Crowned – ‘and crowns you with love and compassion.’ (restored)
           Satisfaction! – ‘who satisfies your desires with good things
                               so that your youth is renewed like the eagle’s.’
That is what we have to praise the Lord for! All of these blessings are ours despite all
our sins of the past. All of these blessings were David’s, despite all that he had done!

It is however important to point out that although David was instantly forgiven by
God, the child that was born to David and Bathsheba from their adulterous
relationship was not healed instantly, even though David prayed for it night and day
for a week. (See 2 Samuel 12:11-25). We can conclude from this episode that prayers
for healing are not always answered instantaneously, but the prayer for forgiveness of
sins always is. (2 Sam 12:13) (Psalm 32:5).

David still had to suffer the consequences of his sins, particularly within his own
home and family for the rest of his life, but he was truly forgiven nevertheless.
He was forgiven, he was healed, he was redeemed, he was crowned, he was satisfied,
and most of all he was renewed in his walk with God - All because he sought God’s
forgiveness. He would have had none of these blessings if he’d gone on covering up!
The message to each one of us today is clear! ‘Seek the Lord while he may be found.’

2. Grace and favour to our fathers. (Psalm 103 vs.6-10)
As David reflected on God’s grace (undeserved favour) to himself in recent times, he
went on to remember God’s grace and favour to his fathers in the past - particularly in
the days of Moses, when God rescued his people from Egypt and brought them out.
                                ‘The Lord works righteousness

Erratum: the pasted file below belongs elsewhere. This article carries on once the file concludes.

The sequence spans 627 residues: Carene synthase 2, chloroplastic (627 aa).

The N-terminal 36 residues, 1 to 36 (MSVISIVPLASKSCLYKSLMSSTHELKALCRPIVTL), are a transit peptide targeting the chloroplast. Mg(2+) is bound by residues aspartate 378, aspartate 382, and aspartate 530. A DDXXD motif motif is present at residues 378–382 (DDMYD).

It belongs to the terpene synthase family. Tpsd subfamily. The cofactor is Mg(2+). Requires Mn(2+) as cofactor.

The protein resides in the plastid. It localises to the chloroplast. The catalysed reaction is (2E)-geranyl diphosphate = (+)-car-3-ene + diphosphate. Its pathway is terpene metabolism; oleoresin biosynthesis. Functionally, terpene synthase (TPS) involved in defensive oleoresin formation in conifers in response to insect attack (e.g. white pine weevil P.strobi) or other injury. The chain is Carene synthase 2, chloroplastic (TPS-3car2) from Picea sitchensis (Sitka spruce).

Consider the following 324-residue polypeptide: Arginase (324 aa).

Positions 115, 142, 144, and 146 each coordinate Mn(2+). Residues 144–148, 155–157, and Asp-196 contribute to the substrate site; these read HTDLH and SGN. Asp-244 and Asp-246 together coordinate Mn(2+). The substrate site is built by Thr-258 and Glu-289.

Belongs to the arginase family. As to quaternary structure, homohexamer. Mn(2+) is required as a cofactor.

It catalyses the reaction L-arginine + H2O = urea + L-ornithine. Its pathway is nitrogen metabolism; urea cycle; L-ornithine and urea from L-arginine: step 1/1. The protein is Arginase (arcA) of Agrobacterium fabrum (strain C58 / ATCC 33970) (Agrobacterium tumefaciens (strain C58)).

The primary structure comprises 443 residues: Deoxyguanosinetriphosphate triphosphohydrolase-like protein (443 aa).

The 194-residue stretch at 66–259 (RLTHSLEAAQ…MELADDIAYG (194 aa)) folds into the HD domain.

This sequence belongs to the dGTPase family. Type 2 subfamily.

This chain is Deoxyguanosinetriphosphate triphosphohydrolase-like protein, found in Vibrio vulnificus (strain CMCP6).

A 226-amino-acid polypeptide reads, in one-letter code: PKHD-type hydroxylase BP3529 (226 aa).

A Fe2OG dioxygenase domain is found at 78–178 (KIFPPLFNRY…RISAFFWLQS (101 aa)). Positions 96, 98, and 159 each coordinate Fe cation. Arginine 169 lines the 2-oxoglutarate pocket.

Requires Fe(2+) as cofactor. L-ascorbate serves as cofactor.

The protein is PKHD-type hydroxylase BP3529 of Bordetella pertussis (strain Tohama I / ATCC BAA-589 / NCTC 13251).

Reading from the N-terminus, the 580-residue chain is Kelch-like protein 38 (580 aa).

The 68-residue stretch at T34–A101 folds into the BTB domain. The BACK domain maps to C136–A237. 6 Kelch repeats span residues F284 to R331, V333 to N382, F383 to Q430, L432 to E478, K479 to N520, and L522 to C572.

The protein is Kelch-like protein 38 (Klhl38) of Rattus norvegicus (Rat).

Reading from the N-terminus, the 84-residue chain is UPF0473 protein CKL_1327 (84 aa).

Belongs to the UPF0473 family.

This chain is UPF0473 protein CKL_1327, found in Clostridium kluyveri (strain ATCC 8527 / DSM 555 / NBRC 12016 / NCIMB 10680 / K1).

and justice for all the oppressed.
                             He made known his ways to Moses,
                          His deeds to the people of Israel.’ (vs.6-7).
There are many links between this Psalm and Exodus 34 in particular. The most
important key connection is between Psalm 103:8 and Exodus 34:6. What ways did
God make known to Moses in his day? Well here is the answer:
                          ‘The Lord is compassionate and gracious,
                              slow to anger, abounding in love.
                                  He will not always accuse,
                            Nor will he harbour his anger forever;
                             He does not treat as our sins deserve
                           Or repay us according to our iniquities.’
That’s what David says in Psalm 103. Listen now to what God revealed to Moses in
Exodus 34:6 at the time when Moses was told to chisel out two stone tablets just like
the first ones that had been broken when he saw the rebellious sin of the people with
the golden calf. God’s Covenant and His Laws had been broken, even before the ink
was dry on the contract as we would say, and yet God still said this about himself:
                         ‘The LORD, the LORD (Yahweh / Jehovah)
                   (Who is He?) - the compassionate and gracious God,
          (What is He like?) - slow to anger, abounding in love and faithfulness,
                         (Who to?) - maintaining love to thousands,
                        and forgiving wickedness, rebellion and sin.
      (So is He ‘a push-over’ then?) –Yet he does not leave the guilty unpunished;
                         he punishes the children and their children
                for the sin of the fathers to the third and fourth generation.’
We worship a gracious, generous, forgiving God, but He is also a just God – a
righteous God. He must punish sin, he cannot just let it go, or sweep it under the
carpet. That’s why he punished it in his own Son for us, so that he could be just in
punishing sin and at the same time the One who justifies the sinner (Romans 3:21-26).

3. Well our feeble frame he knows. (Psalm 103 vs.11-14)
Here we come to the very heart of the Psalm – to the extent of God’s forgiveness.
Here in vs.11 & 12 we have a foretaste of the Cross:
                     ‘For as high as the heavens are above the earth,
                        so great is his love for those who fear him.’
There is the vertical beam on the cross - the extent of the love of God that it took to